sciencewr.com

Space Rocks Found In Antarctica Could One Day Save The Planet

First Posted: May 11, 2016 05:39 AM EDT
Close

Researchers have found space rocks that might be formed about 4.6 billion years ago in Antarctica. They survived the violent collisions in the asteroid belt before being rained down on Earth.

The rocks were categorized at NASA Johnson Space Center and sent to Megan Bruck Syal, the postdoctoral researcher at Lawrence Livermore National Laboratory (LLNL). The rocks will be vaporized by a high-powered laser. The data they would yield on asteroid deflection could one day save the planet.

"It's not a matter of if, but when," said Bruck Syal. She is referring to the eventual certainty of a large celestial object that could impact the Earth. She further said that their challenge is to figure out how to avert the disaster before it happens, according to Phys.

Megan Bruck Syal is working with a group of researchers at Lawrence Livermore National Laboratory. They examine a range of potentially hazardous objects. She explores the impact processes throughout the solar system. She is also interested in the evolution of asteroids and comets and their structure to defend the Earth against potentially harmful objects.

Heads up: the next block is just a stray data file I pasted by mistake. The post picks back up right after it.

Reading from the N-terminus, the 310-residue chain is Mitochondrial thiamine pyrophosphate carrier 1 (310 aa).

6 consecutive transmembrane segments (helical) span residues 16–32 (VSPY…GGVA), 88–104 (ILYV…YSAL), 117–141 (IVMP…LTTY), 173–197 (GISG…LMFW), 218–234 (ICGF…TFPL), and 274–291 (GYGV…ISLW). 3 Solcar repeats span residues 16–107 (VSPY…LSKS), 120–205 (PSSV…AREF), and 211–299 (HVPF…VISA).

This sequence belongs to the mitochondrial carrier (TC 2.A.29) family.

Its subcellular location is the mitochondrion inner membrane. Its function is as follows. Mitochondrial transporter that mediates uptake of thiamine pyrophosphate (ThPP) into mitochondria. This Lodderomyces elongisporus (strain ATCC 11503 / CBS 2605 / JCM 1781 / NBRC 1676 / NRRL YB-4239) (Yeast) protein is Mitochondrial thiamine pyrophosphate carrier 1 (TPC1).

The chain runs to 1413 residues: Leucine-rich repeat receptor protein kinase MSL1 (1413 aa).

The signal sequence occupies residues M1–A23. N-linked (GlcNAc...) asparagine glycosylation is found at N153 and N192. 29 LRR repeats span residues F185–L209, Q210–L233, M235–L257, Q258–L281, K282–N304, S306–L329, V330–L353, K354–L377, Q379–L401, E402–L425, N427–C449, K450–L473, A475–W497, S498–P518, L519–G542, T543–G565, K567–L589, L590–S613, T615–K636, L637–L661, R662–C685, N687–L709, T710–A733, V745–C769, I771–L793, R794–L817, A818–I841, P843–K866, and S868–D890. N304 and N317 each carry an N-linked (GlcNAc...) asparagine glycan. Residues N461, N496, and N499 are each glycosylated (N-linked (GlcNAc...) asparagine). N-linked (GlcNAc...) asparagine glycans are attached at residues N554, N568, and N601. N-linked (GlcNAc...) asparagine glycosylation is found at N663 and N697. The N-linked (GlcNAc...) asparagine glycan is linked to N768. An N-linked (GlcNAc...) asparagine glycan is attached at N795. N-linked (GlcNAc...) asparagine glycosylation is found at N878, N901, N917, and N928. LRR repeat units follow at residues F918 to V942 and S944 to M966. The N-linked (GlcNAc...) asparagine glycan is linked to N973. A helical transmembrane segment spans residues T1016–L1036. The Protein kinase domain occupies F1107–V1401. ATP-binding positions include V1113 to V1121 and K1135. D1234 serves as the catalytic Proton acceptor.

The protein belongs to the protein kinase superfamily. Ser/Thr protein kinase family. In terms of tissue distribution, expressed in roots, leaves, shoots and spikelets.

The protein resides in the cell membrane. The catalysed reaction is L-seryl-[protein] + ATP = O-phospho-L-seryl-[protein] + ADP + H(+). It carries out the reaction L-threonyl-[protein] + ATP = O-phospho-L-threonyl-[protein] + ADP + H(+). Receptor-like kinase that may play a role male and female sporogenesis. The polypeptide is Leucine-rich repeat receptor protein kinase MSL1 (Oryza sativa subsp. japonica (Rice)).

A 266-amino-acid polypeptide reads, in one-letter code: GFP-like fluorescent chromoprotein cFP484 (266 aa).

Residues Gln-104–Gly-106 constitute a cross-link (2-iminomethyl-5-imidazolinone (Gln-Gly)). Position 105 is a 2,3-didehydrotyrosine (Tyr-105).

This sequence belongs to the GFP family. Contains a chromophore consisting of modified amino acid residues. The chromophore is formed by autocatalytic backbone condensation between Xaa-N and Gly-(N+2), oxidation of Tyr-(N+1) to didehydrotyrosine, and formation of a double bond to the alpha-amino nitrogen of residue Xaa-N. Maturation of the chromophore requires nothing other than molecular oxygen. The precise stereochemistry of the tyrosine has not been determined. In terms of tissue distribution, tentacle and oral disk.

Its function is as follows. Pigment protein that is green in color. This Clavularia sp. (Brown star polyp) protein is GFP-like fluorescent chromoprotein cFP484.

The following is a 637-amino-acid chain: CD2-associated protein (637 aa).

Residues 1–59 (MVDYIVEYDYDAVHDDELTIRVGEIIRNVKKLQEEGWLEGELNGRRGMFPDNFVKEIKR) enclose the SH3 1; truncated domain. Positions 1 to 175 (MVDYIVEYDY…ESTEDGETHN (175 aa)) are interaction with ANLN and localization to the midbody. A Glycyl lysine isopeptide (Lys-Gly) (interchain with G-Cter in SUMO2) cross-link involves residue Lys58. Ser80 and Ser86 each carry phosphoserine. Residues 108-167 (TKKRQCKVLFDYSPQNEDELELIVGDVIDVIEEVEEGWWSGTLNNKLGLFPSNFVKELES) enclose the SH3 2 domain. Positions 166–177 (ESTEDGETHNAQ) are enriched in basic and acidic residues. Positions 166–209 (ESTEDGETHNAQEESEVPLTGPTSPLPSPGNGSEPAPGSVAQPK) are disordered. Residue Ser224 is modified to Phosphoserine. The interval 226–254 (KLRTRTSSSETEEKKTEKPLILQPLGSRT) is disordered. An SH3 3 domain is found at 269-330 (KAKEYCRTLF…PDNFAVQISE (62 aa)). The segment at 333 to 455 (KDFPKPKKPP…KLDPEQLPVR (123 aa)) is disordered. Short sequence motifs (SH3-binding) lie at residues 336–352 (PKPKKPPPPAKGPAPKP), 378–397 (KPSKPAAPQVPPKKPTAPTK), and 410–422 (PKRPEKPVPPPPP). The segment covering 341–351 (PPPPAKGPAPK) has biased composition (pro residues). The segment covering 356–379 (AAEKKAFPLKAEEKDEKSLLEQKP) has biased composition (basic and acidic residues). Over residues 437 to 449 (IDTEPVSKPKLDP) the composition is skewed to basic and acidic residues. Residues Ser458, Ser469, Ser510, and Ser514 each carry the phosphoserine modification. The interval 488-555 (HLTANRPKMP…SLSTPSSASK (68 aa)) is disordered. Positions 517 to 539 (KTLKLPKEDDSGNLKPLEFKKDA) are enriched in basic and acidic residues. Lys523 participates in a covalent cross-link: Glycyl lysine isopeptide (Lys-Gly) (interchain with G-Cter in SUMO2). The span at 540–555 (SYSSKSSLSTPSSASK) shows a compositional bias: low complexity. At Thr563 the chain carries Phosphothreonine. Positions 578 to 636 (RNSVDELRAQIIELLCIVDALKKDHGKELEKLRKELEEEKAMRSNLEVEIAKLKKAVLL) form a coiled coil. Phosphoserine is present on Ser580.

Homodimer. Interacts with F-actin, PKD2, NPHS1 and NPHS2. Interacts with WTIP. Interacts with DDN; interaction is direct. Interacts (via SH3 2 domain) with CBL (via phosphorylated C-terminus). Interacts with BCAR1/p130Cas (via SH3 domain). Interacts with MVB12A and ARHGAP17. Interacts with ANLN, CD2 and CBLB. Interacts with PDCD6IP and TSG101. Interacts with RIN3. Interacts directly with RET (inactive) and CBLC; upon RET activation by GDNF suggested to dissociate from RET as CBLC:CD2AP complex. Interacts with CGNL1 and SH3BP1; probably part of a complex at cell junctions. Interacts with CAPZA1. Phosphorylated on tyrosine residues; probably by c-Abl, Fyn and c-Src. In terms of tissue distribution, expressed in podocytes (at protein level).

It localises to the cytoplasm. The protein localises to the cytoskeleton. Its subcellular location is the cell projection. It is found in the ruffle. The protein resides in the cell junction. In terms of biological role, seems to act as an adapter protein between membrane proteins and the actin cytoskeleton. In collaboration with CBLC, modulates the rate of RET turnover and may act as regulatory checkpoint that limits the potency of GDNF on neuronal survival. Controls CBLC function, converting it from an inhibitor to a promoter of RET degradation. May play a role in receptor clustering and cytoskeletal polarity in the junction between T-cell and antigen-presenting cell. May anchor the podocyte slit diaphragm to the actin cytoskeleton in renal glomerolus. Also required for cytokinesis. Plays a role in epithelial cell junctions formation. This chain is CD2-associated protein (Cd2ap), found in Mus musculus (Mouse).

Bruck Syal said that each comet and asteroid has its own distinctive character, which presents a challenge for envisaging how an individual target would respond to a deflection attempt. She further explained that the makeup may vary significantly from asteroid to asteroid. She added that an individual body may have an abnormal orbit or rotation, and its size would also affect which method they might use to deflect it.

Meanwhile, NASA has recognized 14,000 near-Earth objects-about 1,500 a year. They calculated the probability of impact for each. They also discovered over 1,600 potentially hazardous asteroids.

See Now: NASA's Juno Spacecraft's Rendezvous With Jupiter's Mammoth Cyclone

©2017 ScienceWorldReport.com All rights reserved. Do not reproduce without permission. The window to the world of science news.

Join the Conversation

Real Time Analytics